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Mental Health and Modern Youth - by Kaylee McClure

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    • Kaylee McClure at Pima Community College

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    The process of growing up is brimming with twists, turns, bumps, highs, and lows. Throughout your journey from adolescence to young adulthood, it’s only natural to feel overwhelmed with stress and intimidation. Although you might feel isolated and filled with doubt, it’s critical to understand that YOU ARE NOT GOING THIS ALONE!

    The National Alliance on Mental Illness estimates that “16.5% of U.S. youth aged 6-17 experienced a mental health disorder in 2016 (7.7 million people)” (“Mental Health by the Numbers”), while a 2021 World Health Organization article states the following. “Globally, it is estimated that 1 in 7 (14%) 10-19 year-olds experience mental health conditions” (“Adolescent Mental Health”). Factors such as your developing brain, the increasing difficulty of schoolwork, and the prevalence of social media are the most common sources of stress for young minds. Notable examples include increasing nerves surrounding college acceptance, forming a sense of self-identity, and handling cyberbullying. Regardless of the magnitude or type of issue at hand, it’s critical to reach out for help.

    Finding the best help resources for mental health issues can be intimidating but choosing the correct form of help can make a world of difference. Popular options include the following.

    • Therapy and Counseling
    • In-person and Online Support Groups
    • Mental Health Crises Hotlines
    • Foundations for Vulnerable Communities
    • Psychological and Mental Health Organizations 

    Remember That You Are Never in This Alone

    InfoGraphic for Mental Health Resources

    Works Cited

    “Adolescent Mental Health.”,

    “Mental Health by the Numbers | NAMI: National Alliance on Mental Illness.”, Mar. 2021,

    Image Citations

    “Data and Statistics on Children’s Mental Health.” Centers for Disease Control and Prevention, CDC, 3 June 2022,

    “Donate $100, $250, $500 for Education about Youth Mental Health.” The Youth Mental Health Project,

    “Macy’s Raises More than $1.7 Million to Help the Trevor Project Expand Its Suicide Prevention and Crisis Intervention Services for LGBTQ Youth.” Macy’s, Inc., 1 July 2021,

    “The JED Foundation and Mallinckrodt Pharmaceuticals Partner to Provide Safe Drug Disposal Systems to College Campuses.”, 2 Dec. 2015,

    “Websites for Teens | East Grand Forks, MN.”,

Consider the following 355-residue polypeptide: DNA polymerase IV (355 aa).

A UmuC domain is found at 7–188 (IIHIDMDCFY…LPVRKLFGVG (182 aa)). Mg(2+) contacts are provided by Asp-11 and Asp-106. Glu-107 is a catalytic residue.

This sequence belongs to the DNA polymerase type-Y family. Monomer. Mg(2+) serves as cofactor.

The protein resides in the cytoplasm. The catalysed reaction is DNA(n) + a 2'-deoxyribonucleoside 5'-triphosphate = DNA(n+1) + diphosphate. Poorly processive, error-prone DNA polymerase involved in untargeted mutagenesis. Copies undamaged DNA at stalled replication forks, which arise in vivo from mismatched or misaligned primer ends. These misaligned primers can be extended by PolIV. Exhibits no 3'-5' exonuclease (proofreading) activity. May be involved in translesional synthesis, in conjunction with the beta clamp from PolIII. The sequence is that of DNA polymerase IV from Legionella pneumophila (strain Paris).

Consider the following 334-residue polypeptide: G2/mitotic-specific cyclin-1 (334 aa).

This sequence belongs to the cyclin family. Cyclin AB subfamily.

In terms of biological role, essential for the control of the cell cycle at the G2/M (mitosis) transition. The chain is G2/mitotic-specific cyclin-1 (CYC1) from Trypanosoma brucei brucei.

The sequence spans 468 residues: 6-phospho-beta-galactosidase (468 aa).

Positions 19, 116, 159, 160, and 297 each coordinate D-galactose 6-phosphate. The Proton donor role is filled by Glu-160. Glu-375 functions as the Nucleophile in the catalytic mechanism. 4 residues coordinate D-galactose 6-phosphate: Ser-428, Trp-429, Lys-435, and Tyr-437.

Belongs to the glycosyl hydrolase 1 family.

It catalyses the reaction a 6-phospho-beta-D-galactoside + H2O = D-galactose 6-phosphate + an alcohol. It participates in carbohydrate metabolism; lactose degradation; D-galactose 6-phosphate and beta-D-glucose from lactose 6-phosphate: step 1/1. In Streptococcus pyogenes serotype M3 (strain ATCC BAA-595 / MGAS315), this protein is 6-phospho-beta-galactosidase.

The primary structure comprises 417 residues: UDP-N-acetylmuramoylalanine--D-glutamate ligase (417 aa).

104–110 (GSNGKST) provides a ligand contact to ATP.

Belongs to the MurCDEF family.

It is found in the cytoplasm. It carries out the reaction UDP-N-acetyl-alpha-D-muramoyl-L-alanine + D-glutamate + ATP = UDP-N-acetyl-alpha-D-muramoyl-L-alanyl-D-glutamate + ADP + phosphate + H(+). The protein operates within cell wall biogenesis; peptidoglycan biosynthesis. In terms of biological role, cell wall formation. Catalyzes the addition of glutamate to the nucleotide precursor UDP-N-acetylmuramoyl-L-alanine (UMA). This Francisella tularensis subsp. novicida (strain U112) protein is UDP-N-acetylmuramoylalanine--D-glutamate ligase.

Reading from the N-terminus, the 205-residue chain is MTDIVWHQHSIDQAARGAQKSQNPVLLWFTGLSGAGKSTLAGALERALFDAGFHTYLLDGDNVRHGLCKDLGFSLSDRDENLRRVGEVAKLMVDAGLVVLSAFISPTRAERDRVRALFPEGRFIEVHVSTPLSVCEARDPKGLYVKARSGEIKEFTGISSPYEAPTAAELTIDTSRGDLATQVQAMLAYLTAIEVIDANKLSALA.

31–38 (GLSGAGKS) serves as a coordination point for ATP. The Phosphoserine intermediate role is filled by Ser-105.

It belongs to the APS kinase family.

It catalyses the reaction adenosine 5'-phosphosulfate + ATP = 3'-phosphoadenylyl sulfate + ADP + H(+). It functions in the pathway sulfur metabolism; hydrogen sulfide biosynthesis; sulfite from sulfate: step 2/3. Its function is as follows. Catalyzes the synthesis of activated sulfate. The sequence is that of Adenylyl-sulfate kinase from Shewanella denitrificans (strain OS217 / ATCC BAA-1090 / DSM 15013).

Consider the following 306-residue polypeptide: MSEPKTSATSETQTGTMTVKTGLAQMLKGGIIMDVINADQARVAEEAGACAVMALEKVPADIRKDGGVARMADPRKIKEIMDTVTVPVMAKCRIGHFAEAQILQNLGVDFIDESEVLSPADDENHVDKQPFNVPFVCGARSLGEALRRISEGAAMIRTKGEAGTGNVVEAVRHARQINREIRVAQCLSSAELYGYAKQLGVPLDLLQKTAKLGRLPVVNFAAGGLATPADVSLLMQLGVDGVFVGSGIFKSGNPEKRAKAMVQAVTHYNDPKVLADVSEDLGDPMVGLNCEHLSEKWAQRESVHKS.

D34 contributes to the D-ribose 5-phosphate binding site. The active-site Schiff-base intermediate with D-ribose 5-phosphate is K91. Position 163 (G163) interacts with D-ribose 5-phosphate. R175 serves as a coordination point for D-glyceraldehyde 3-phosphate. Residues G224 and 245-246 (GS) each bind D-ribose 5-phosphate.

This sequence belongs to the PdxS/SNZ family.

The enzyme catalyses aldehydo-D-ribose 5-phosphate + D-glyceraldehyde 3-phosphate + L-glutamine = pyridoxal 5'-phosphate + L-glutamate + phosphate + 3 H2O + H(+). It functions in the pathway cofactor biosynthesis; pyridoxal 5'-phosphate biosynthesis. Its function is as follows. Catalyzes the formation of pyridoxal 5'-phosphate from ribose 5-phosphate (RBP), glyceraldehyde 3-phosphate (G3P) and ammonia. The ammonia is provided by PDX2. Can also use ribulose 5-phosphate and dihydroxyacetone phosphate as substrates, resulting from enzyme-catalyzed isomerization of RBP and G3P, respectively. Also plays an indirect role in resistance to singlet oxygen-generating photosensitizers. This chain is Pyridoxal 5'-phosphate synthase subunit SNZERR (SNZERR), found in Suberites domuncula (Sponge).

Caqueo-Urízar, Alejandra, et al. “Children’s Mental Health: Discrepancy between Child Self-Reporting and Parental Reporting.” Behavioral Sciences (2076-328X), vol. 12, no. 10, Oct. 2022, p. N.PAG. EBSCOhost,

    “Identifying and Addressing Mental Health Self‐stigma.” Brown University Child & Adolescent Behavior Letter, vol. 37, no. 11, Nov. 2021, pp. 1–4. EBSCOhost,

    Kindall, Johnathan. “Mental Health Resources for Teens.” TeenLife, 22 June 2022,

    “Mental Health and Wellness Resources.”, 4 Apr. 2020,

     “Mental Health in Schools | NAMI: National Alliance on Mental Illness.”, NAMI, 2021,

    Semovski, Valbona, et al. “Mental Health Service Urgency in Children’s Mental Health: Factors Impacting the Need for Expedited Services.” Child Psychiatry & Human Development, vol. 53, no. 4, Aug. 2022, pp. 765–75. EBSCOhost,

    Spiker, Douglas A., and Joseph H. Hammer. “A Model of Intention to Provide Mental Health First Aid in College Students.” Journal of Mental Health, vol. 30, no. 3, June 2021, pp. 276–83. EBSCOhost,

    Whitney, Daniel G., and Mark D. Peterson. “US National and State-Level Prevalence of Mental Health Disorders and Disparities of Mental Health Care Use in Children.” JAMA Pediatrics, vol. 173, no. 4, 1 Apr. 2019, p. 389, 10.1001/jamapediatrics.2018.5399.

    Wissow, Lawrence S et al. “Integrating Children's Mental Health into Primary Care.” Pediatric clinics of North America vol. 63,1 (2016): 97-113. doi:10.1016/j.pcl.2015.08.005


    This page titled Mental Health and Modern Youth - by Kaylee McClure is shared under a not declared license and was authored, remixed, and/or curated by Kaylee McClure at Pima Community College.